Reason #3: Fuel prices create higher Air Fares
While increases in fuel prices do not automatically mean immediately higher airfares because of forward-buying fuel contracts by the airlines, fuel prices will ultimately affect airfare. All Points is already seeing airfares rise for those with flights a couple of months away. And it is not just fuel costs that are driving airfares; it is demand from a world opening up. One of the most basic elements a Relocation Allowance is meant to cover is the final travel trip, including airfare, but now that money does not go as far either.
Reason #4: Inflation
The staggering degree of inflation has been well reported. Still, again, those relocating are getting into cabs, they need to eat food at airports, they need to get temporary accommodation or an Airbnb (both of which have seen their average rents rise in many hot real estate markets). Their dollar is not going as far as it used to. This can be measured in the hundreds of dollars, not thousands, in all likelihood, but still, those $10,000 and $15,000 Relocation Allowances haven’t changed.
How can we solve this?
Solution #1: Get away from the sticky-ness of fives
There is nothing wrong with creating Relocation Allowances of $12,500 or even $17,250. Companies are so used to creating Relocation Allowances in increments of $5,000 that these values have resisted being indexed to increasing relocation costs. Work with your Relocation Management Company for any necessary adjustments that you may have to make.
Solution #2: Start with a Cost Estimate
More and more of All Points’ clients are allowing us to interview their employees about their relocation needs. From that conversation, we can produce a Cost Estimate / Relocation Budget that is relatively accurate. Companies then decide for themselves how to support the employee. If the relocation Cost Estimate comes in at $19,000, the company may decide to support $15,000, but they at least know that the employee is probably investing $4,000 in their relocation. At the very least, this is an excellent opportunity to start educating hiring managers about the cost of relocation. Sometimes, after our interviews, we can even surprise clients on the downside – that relocation will cost less than they originally offered.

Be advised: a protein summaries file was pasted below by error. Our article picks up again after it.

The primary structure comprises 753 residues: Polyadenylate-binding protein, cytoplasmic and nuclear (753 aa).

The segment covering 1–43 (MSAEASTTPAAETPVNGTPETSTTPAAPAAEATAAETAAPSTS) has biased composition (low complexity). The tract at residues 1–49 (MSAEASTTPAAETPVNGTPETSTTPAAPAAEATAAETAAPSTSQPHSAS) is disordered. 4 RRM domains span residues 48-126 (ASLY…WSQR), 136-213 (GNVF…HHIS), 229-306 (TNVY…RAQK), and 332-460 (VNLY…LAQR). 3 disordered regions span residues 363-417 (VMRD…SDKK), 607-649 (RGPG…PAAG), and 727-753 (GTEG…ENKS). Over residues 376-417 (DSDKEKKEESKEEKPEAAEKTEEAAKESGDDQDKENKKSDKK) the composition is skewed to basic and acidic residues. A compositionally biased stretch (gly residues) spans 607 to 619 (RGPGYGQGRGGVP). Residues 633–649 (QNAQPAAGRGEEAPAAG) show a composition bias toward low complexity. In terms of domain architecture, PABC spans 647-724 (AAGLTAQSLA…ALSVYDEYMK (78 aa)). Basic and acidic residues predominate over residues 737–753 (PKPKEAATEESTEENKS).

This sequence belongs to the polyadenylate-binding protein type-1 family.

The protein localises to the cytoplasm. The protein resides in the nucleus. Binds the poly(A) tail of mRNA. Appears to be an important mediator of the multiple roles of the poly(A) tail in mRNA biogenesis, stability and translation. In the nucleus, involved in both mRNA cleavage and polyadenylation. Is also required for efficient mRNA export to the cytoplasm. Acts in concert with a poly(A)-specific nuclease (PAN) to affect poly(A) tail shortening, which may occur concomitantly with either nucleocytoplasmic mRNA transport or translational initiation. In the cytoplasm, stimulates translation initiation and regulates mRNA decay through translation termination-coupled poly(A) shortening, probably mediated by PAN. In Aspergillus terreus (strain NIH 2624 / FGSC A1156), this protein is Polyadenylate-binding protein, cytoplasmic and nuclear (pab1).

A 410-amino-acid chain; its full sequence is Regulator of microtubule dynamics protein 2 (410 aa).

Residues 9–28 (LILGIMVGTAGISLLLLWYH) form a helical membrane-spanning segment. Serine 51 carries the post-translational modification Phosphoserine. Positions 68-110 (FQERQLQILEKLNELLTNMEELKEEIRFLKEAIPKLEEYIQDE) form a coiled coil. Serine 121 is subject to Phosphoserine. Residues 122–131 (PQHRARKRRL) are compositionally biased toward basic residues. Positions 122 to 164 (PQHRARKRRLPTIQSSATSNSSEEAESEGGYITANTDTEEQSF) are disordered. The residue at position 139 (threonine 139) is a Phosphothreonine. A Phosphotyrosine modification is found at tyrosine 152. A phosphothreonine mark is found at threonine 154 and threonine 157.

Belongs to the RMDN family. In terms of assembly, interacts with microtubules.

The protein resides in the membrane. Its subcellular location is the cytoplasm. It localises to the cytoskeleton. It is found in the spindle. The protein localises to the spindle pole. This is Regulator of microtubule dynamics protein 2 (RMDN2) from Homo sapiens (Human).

Solution #3: Offer some defined benefits with a smaller Relocation Allowance
At least until volatility in pricing calms down and we find our new normal, it may be an idea to offer someone at least: flights at cost, temporary accommodation for 30 days, a sea/land shipment and, then, throw in a Miscellaneous Allowance of a figure of your choosing. It can be as low as $2,500. The company has lost cost predictability, and the cost has probably gone up. Still, at least the employee knows that they are being supported in the relocation with some defined benefits and has some spending money besides that.
All Points has a client that started relocating one of its employees with a $10,000 Relocation Allowance. They wanted a small shipment from Australia, 14 days in temporary accommodation, flights (premium economy) and $2,000 to buy furniture. With the quotation of the move, the whole plan went out the window. The company has turned to defined benefits and realized that this relocation would exceed the original budget.
In these times, with the labour market so tight and with all the price pressures described above, it pays to modify how we use Relocation Allowances and help out employees a little more.
So, no – it is definitely not the end of Relocation Allowances, but some companies may put them on hold for a little while until the volatility dies down, while other companies may adapt them.